How China invests in another Asian country

The COVID-19 pandemic severely curbed Chinese investment in Sihanoukville, leavi
The COVID-19 pandemic severely curbed Chinese investment in Sihanoukville, leaving hundreds of buildings unfinished. Credit: Gabriel Fauveaud
UdeM geography professor Gabriel Fauveaud travelled to Sihanoukville, Cambodia, to see the social, economic, and physical impact of the Chinese spending spree in the port city.

On Cambodia’s south coast, the port city of Sihanoukville has undergone a radical transformation thanks to a massive increase in investment by China. As part of a research project he has been leading since 2020, Université de Montréal geography professor Gabriel Fauveaud travelled there to assess the social, economic and physical impact of the spending.

Before 2017, Sihanoukville had a population of approximately 60,000. Then Chinese investors arrived and changed everything. In just two short years, the city’s population exploded, rising to nearly 300,000 in 2019, making Sihanoukville the second largest city in Cambodia after the capital, Phnom Penh.

New Chinese cash has built new luxury building complexes, created special economic zones and opened fancy casinos. New highways, hydroelectric dams and other infrastructure have reshaped the urban landscape, while the new economic zones have attracted foreign businesses. Condos and casinos have sprung up, attracting even more investors – and tourists.

A pandemic hits

But COVID-19 put a crimp in the boom.

Restrictions imposed by the pandemic slowed the frenetic pace of construction in Sihanoukville, leaving hundreds of buildings unfinished. The public-health crisis also highlighted problems such as money laundering and cases of forced labour tied to illegal activities and online gaming.

Fauveaud returned to the city this past June on a three-week trip to explore the dynamics playing out there following the boom, the COVID-19 lockdown and the resumption of economic activity.

“Laws have been introduced to regulate certain activities but the city is still associated with scandals and online fraud, an image it’s trying to change,” Fauveaud said.

“The return of Chinese tourists has revived the economy, but in ways some people consider dubious.”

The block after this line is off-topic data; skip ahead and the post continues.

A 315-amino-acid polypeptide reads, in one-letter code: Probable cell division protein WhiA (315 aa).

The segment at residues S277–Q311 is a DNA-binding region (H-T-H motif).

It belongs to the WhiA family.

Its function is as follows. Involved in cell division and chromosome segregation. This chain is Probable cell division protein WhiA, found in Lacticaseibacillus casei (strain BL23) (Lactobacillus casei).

An undergound economy prospers

From interviews he did with everyone from ’tuk-tuk’ minicab drivers and construction workers to people involved in illegal and grey-market activities, Fauveaud found that underground actiivities such as online gaming and scams play a significant role in the city’s economy.

The professor spent time exploring Sihanoukville’s nightlife, where brightly lit buildings draw in tourists while providing cover for illicit activities. Under the watchful eyes of security guards, online gaming and online scams are run out of the back of the buildings, 24/7.

Fauveaud estimates that up to 80 per cent of the city’s economy is tied to these illicit activities.

One thing to note, though: in some parts of the city, unfinished buildings have been occupied by low-income workers and repurposed as homes for many families – a rare positive in the midst of international criticism of the city’s poor urban planning and rampant illegal activity.

’A living example’

Fauveaud’s research points to the current disconnect between China’s economic ambitions and the social and economic challenges they create for those on the receiving end of the superpower’s largesse.

In Sihanoukville, Chinese investors have reshaped the landscape of both the city and the region, leaving behind vacant buildings and questions about the desirability of this type of development, Fauveaud pointed out.

“Sihanoukville is a living example of the complex consequences of massive foreign investment in the context of rapid urban development," he said.

"But the long-term consequences of this social and economic transformation – for Cambodians, the Chinese investors and the dynamics in the region – remain to be seen.”